Born again (and again, and again, and again): Dara Horn’s new novel

Dara Horn's Eternal Life begins in the Temple in Jerusalem in the first century, and ends in our own day (iStock).

“‘Yochanan is alive. God answered our prayers.’

Elazar looked at her, unsmiling. ‘Not prayers,’ he said. ‘Vows.’

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Was there a difference?”

Rachel, the protagonist of Dara Horn’s beguiling new novel, Eternal Life, has a lot of time to learn the great difference between a prayer and a vow: an eternity, in fact. Born in first century Jerusalem, by her late teens she is faced with the impending death of her young son, Yochanan, whom she had following an affair with Elazar, a young priest. After assorted remedies, prayers, offerings and sacrifices fail to improve the boy’s condition, Rachel seeks the help of the high priest of the temple. To save the child, he explains, she must make the greatest sacrifice. She agrees. In Horn’s handling, however, Rachel’s dying for her son is not the needed sacrifice: instead, in exchange for her son’s living, Rachel has to vow to God that she will live on earth forever.

Eternal Lifeby Dara Horn

W.W. Norton. 256p $25.95

Out of this strange and unexpected premise, Horn has written a story that spans continents, centuries, and generations. Rachel is at the center of these great sweeps, as a wife and mother who repeatedly reaches the end of her days through scenarios ranging from the heroic to the harrowing to the banal, only to be reborn, each time, at eighteen. Throughout these experiences another person remains a constant, her former lover Elazar, who, we learn, also made an eternal vow to save their son. Trailing after her through life after life, he is at once a comforting presence and an enraging reminder of Rachel’s predicament, and is himself consumed with one question that she keeps inspiring him to pose: “‘Why do you keep marrying everyone but me?”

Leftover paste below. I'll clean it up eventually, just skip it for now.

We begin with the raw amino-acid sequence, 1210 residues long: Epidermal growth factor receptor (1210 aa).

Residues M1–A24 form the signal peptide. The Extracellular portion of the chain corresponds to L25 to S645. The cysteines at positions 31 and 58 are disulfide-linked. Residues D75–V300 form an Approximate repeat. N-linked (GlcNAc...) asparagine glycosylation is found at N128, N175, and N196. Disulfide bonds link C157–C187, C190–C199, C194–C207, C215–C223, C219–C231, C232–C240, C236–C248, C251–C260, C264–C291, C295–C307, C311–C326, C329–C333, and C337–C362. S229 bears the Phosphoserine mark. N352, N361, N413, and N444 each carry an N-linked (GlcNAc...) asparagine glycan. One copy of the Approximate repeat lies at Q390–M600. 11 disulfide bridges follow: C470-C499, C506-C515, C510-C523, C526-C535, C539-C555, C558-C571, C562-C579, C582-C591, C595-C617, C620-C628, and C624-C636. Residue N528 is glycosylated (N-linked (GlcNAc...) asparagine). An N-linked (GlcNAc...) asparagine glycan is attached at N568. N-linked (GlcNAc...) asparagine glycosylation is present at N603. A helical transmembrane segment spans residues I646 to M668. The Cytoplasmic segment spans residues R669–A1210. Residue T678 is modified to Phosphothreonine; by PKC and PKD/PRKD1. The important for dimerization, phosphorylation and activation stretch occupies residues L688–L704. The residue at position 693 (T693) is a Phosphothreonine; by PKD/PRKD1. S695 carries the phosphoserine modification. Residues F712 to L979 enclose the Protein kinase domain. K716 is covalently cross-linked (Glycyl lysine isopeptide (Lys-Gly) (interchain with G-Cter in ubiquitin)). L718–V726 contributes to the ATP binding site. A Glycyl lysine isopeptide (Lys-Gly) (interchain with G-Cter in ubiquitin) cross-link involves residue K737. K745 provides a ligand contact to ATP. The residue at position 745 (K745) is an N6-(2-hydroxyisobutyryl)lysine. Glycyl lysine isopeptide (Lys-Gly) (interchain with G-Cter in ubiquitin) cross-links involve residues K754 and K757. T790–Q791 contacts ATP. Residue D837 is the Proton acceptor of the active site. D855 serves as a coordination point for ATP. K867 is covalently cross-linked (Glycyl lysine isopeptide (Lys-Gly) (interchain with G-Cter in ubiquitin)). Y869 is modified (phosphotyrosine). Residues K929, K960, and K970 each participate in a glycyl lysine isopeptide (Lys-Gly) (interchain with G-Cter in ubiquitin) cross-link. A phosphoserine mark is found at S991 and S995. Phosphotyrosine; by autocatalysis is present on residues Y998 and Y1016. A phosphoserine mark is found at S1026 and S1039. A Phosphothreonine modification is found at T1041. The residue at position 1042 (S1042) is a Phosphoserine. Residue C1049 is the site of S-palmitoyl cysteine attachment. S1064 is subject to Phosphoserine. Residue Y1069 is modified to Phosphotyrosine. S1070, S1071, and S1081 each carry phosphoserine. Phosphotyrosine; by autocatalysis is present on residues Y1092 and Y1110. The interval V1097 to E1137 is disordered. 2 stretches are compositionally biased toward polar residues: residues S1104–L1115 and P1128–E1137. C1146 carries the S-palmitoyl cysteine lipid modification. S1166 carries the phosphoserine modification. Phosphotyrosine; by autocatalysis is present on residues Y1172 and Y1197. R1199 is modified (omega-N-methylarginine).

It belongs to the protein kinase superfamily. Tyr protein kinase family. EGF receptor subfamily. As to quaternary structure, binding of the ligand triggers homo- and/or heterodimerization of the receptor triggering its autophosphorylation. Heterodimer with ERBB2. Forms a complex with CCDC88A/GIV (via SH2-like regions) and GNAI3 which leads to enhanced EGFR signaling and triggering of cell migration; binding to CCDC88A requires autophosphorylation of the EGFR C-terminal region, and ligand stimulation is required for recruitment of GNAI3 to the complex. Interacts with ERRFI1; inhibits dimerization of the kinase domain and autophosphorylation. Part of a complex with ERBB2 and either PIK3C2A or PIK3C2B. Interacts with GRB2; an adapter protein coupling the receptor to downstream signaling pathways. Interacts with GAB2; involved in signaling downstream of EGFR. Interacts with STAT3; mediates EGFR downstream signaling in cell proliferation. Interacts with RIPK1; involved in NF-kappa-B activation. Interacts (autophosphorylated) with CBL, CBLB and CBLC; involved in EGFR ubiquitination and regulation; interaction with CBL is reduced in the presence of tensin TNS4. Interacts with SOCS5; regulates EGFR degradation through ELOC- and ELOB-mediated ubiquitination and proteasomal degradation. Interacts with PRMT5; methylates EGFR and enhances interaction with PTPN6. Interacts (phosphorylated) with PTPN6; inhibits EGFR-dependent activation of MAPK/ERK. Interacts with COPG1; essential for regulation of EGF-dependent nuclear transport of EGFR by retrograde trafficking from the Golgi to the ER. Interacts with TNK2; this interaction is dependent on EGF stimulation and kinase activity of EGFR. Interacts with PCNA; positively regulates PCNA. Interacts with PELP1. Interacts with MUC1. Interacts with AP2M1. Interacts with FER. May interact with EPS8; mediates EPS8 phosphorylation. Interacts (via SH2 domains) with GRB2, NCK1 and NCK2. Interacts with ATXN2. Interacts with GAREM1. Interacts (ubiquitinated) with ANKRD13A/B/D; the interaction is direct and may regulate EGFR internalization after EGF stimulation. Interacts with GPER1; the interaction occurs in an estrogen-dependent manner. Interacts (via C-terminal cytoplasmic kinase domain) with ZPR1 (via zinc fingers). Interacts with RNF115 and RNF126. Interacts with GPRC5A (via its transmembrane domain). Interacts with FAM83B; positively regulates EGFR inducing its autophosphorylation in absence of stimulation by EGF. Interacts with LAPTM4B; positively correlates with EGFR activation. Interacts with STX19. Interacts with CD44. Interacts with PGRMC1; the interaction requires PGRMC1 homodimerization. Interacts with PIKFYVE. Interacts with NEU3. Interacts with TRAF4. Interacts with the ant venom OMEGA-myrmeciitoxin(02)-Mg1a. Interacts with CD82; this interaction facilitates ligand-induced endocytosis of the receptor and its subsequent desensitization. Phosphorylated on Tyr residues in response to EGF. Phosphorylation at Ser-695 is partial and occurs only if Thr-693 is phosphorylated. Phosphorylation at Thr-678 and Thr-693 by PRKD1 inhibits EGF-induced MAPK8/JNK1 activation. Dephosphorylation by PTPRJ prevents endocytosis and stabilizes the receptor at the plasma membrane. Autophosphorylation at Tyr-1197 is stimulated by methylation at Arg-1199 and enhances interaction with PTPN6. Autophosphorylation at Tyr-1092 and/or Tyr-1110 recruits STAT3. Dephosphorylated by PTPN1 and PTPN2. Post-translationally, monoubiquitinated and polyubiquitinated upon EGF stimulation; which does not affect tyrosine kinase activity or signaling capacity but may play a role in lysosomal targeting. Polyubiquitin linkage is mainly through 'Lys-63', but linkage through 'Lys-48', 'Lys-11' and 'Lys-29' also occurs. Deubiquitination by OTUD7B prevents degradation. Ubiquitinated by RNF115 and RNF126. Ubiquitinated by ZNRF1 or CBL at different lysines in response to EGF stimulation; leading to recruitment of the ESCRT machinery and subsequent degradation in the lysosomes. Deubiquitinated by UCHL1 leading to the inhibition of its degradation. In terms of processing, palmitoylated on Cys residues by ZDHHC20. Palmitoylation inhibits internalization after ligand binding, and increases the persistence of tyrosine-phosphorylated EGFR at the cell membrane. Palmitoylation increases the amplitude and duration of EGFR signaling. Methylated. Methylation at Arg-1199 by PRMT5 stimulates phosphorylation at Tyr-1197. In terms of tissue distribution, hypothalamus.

Out of a strange and unexpected premise, Dara Horn has written a story that spans continents, centuries and generations.

The richness and drama, both interpersonal and historical, of the lives that Rachel enjoys independent of Elazar offer an ample answer. Among these, the most memorable are the earliest, when, as the strong-willed and faithful daughter of a prominent scribe in Jerusalem, she perceives intensely that “the world was full of the weight of God’s presence,” and the latest, when she makes plenty of jokes with her contemporary American grandchildren about being very old, jokes that range in ironic effect from gentle to devastating. This latter setting also involves an unnerving gambit by her granddaughter Hannah. She is working on a Google-funded bio-engineering project whose goal is to edit aging itself out of our genes. In a persuasive reading of our shiny, mundane times, Horn brilliantly juxtaposes Hannah’s lightly-worn hubris and myopic optimism, borne of technophile self-confidence, with the joy-unto-tribulation that Rachel has endured, for centuries, out of love.

And even if she might be forgiven, after two thousand years, for thinking otherwise, by the end of Eternal Life, when reflecting on the past and future lives of her hundreds of children, Rachel insists “it was worth it, it was worth it, all of it was worth it.”

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